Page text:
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Hopkins v. Powers

OPINION FILED JUNE 20, 1986.

BART A. HOPKINS, APPELLANT,

v.

FRANCIS P. POWERS, JR., APPELLEE.



Appeal from the Appellate Court for the Third District; heard in that court on appeal from the Circuit Court of La Salle County, the Hon. William P. Denny, Judge, presiding.

JUSTICE MORAN DELIVERED THE OPINION OF THE COURT:

Rehearing denied September 26, 1986.

Plaintiff, Bart A. Hopkins, filed a complaint in the circuit court of La Salle County against defendant, Francis P. Powers, Jr., licensee and operator of the Hall of Fame tavern, seeking contribution for damages. Defendant filed a motion to dismiss the complaint. At the conclusion of a hearing on defendant's motion, the court entered an order dismissing the complaint which plaintiff appealed. The appellate court affirmed, holding that dramshop liability is not tort liability and, therefore, a dramshop cannot be "liable in tort" for purposes of contribution. (136 Ill. App.3d 501, 504.) We allowed plaintiff's petition for leave to appeal in order to resolve a conflict between appellate court districts as to the status of a dramshop for purposes of contribution.

Specifically, we are asked to decide whether or not a dramshop which contributes to the intoxication of a person who later causes injury is thereby "liable in tort" for purposes of an action for contribution brought by the intoxicated party.

Plaintiff had been drinking intoxicating beverages at the Hall of Fame tavern located in Mendota. He then left the tavern with a companion and drove away in an automobile owned by Dorothy Hopkins. Subsequently, plaintiff lost control of the vehicle and it left the roadway, damaging property as follows: (1) real and personal property owned by Edwards Sales and Services (Edwards) in the amount of $14,562; (2) an automobile owned by Gilberto Polonares, valued at $1,438, which was parked on the Edwards' property; (3) a power pole and accouterments owned by Commonwealth Edison Company, valued at $617.14, which was situated on the Edwards' property. In addition, the vehicle plaintiff was driving was damaged in the amount of $3,965. Plaintiff's passenger at the time of the accident suffered personal injuries in the amount of $375.89.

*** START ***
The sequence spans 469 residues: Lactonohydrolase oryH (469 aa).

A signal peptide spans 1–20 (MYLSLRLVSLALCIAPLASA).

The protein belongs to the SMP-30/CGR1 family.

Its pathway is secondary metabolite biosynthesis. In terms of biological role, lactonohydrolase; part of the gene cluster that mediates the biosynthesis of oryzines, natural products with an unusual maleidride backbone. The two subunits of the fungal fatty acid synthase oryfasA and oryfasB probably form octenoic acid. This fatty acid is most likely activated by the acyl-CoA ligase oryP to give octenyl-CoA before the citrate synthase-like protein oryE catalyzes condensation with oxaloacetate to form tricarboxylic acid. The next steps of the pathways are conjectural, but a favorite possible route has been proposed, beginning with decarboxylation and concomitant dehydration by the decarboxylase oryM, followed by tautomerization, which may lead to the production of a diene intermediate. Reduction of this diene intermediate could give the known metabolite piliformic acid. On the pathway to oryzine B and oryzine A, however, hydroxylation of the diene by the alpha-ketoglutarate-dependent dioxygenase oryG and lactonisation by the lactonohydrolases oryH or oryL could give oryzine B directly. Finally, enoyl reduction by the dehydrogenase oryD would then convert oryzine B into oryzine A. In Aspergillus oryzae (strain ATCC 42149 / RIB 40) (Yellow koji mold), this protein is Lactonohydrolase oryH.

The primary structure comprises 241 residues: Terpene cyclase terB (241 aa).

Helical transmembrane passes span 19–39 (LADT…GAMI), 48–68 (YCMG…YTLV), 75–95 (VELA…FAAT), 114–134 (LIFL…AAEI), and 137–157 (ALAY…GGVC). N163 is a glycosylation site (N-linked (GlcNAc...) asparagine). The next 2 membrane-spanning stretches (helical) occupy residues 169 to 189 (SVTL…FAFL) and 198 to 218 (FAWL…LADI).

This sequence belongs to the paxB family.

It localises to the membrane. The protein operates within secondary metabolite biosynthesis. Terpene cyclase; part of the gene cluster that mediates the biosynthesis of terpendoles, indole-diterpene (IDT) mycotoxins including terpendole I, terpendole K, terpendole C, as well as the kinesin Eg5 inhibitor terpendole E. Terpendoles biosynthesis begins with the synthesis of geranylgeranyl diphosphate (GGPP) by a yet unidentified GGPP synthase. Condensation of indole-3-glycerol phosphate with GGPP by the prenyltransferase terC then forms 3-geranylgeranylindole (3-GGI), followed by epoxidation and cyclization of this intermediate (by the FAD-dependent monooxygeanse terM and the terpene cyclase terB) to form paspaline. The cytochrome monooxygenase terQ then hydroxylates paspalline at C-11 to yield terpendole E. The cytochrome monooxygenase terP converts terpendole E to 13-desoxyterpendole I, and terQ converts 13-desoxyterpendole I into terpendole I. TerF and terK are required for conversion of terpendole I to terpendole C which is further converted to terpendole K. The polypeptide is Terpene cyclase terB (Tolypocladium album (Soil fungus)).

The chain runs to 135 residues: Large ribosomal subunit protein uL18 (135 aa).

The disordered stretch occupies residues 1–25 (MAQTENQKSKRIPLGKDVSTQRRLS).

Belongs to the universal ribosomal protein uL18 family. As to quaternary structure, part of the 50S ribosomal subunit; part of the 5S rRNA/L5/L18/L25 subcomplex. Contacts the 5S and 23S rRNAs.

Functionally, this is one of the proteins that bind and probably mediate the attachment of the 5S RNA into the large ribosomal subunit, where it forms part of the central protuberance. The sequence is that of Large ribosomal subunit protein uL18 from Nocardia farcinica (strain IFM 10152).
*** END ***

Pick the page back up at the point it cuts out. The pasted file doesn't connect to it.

Plaintiff settled with all claimants in the amounts indicated. He then filed suit seeking contribution for that portion of the total settlement proportionate to the relative culpability of himself and defendant.

The statutory provisions relevant to resolution of the issue before us are: section 6-21 of the Liquor Control Act of 1934 (Ill. Rev. Stat. 1983, ch. 43, par. 135 (Dramshop Act)); and section 2(a) of "An Act in relation to contribution among joint tortfeasors" (Ill. Rev. Stat. 1983, ch. 70, par. 302(a) (Contribution Act)). The Dramshop Act provides in pertinent part:

"Every person who is injured in person or property by any intoxicated person, has a right of action in his or her own name, severally or jointly, against any person who by selling or giving alcoholic liquor, causes the intoxication of such person. * * *" (Ill. Rev. Stat. 1983, ch. 43, par. 135.)

Section 2(a) of the Contribution Act provides in pertinent part: